By Raffique Shah
September 27, 2021
Last Sunday, dealing with the potential I saw in many of the young players who competed in the recently-concluded CPL T-20 cricket tournament, I introduced the issue of race in sports as highlighted by several Black American athletes who used the stage of the Mexico City Olympics in 1968 to confront racism head-on. I cited the iconic photograph of sprinters and 200-metres medallists Tommie Smith, who won the event in a new world record of 19.83 seconds, Australian Peter Norman who was second in 20.00, and John Carlos, who was third, also in 20.00. The fourth finisher was Trinidad & Tobago’s Edwin Roberts, who clocked 20.30.
What we did not know at the time was that Norman had lent the pair of black gloves to Smith and Carlos, hence the one-right, one-left glove in the iconic photo of the men on the medal podium. Norman seemed detached from what was clearly an early display of Black Power at the Olympics, on an international stage. In fact, I believe it was also the first time the Games were telecast live, which made their protest all the more potent.
Carlos and Smith also felt the wrath of overlords of the Olympics. They were thrown out of the Athlete’s Village at the Games and similarly debarred from all competitions that were staged by the US athletics’ federation. That, however, was of little concern to the two best sprinters in the world at the time. They had fulfilled their commitment to their fellow—Black—athletes who had decided well before the Mexico Games to use every opportunity to highlight racism they faced in their own country, that in spite of using their talents to bring glory to it.
But while their protests at the Games had some impact, theirs was not the greatest achievement on the track and fields of competition. That distinction went to a 22-year-old long-jumper whose name was hardly known outside the ‘jumps’ fraternity, Bob Beamon. Beamon was mentored by the great Ralph Boston, the USA’s champion in the event and several times world record holder, and the man who would harness Beamon’s raw talent and turn it into one of the most spectacular feats in the annals of athletics. Beamon, I should add, had also agreed to join the protest for justice for Blacks. Like many of his teammates, he exposed black socks he wore on the medals’ podium.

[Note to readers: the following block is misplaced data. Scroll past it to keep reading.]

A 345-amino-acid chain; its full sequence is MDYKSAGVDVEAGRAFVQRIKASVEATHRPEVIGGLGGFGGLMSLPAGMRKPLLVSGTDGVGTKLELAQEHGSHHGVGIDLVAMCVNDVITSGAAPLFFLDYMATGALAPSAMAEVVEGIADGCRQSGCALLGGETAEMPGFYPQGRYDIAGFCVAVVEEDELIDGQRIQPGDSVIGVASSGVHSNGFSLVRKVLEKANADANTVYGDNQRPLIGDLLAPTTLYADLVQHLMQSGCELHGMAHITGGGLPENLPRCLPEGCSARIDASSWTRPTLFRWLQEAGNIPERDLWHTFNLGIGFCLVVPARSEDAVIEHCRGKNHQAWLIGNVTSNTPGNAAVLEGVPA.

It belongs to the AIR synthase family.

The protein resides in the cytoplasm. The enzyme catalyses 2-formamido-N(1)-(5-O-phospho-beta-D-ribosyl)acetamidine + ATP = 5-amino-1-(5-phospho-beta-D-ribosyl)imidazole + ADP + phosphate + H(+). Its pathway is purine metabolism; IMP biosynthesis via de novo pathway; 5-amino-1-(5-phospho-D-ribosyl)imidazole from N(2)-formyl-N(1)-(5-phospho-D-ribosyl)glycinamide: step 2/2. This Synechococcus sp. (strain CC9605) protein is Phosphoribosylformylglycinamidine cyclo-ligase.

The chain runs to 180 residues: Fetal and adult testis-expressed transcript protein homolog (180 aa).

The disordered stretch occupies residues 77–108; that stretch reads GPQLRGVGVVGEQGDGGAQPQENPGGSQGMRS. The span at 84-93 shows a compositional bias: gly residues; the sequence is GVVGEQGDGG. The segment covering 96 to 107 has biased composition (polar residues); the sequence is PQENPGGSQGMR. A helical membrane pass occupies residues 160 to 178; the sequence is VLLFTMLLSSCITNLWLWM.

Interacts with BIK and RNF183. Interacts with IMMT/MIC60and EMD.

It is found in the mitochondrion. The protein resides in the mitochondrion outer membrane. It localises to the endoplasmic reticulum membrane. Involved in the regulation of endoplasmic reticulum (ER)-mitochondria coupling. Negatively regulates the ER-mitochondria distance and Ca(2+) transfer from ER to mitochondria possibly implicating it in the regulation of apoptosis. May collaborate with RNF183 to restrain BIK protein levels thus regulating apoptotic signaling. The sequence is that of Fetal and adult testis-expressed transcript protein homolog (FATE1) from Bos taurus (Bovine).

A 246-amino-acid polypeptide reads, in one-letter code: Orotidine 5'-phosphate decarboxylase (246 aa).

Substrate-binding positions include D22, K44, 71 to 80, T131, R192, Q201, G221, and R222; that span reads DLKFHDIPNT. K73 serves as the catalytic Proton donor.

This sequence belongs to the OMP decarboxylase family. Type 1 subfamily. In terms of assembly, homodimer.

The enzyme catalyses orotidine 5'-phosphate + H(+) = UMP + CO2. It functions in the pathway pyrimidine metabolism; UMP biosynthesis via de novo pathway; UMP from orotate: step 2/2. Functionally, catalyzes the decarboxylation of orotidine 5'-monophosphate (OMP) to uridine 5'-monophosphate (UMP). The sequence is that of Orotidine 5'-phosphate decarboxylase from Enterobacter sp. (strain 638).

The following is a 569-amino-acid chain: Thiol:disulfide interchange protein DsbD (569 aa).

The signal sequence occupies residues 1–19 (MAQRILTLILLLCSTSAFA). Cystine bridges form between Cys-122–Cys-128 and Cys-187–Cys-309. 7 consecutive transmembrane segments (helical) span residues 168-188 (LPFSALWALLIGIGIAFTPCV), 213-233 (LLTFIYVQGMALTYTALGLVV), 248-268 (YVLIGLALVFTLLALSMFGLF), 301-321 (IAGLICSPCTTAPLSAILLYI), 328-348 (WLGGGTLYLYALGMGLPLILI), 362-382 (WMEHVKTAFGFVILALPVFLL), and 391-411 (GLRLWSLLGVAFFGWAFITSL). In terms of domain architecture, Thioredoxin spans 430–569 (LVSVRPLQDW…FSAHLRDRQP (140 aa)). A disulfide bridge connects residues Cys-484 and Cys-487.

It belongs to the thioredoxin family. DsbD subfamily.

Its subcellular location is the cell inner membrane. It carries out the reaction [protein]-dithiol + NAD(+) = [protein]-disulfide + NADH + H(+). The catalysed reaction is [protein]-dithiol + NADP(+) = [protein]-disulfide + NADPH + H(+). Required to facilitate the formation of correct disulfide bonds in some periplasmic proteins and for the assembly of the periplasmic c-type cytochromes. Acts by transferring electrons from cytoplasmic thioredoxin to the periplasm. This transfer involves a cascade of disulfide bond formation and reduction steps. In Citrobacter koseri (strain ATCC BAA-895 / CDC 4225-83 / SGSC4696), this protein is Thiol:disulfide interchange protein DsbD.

In the qualifying rounds, he almost fouled out by overstepping the board. Boston advised him to take off well before the line, confident that he would easily qualify. So said, so done. When he was about to make what would be his first leap in the finals, the conditions for him establishing a new world record were described as being ‘perfect’. In high-altitude Mexico City, the air was ‘thin’, meaning it had less oxygen—which was good for sprinters and jumpers. There was a ‘legal’ wind from behind, and because he was unknown, there was no crowd-hype.
Beamon sprinted towards the take-off board like a man possessed. At the perfect point, he leapt forward, and for the small number of people watching, he seemed to fly in the sky for some six seconds, then landed. Everyone who knew anything about jumping instantly recognized they had witnessed a record-breaking performance, which was not unexpected. What no one anticipated was the distance of Beamon’s leap.
Beamon would later say that upon landing, he instinctively watched the official with the flag: white or red? White. Good. So he waltzed off, joined Boston and others as they awaited the judges’ pronouncement of distance. As minutes ticked by, and they saw the judges with a steel tape in their hands, they became anxious. Turned out that the automatic measuring devices did not cover where Beamon had landed. Then came the pronouncement: 8.9 metres (29 ft 2.25 inches).
After Ralph Boston ‘translated’ the metric measurement to feet-and-inches, Beamon understood that he has shattered his pal Boston’s world record (8.35 metres or 27 ft 4.5 ins), set in 1965, by an incredible 55 cms, or 21 and three-quarter inches—close to two feet! He fainted from a seizure of sorts. It took the athletics world some time to come to terms with his incredible feat. That record stood for 23 years until Mike Powell broke it by a decent two inches in 1991.
In similar vein, I am awe struck every time I watch Cuba’s Javier Sotomayor’s record-making 1993 high jump of 8ft ¼ inch. The tall, athletic Afro-Cuban approaches the bar so delicately one would not believe he’s about to jump higher than any other human being has to date. His record stands tall…er high.
Watch both these and other super-athletes performances via YouTube. Enjoy.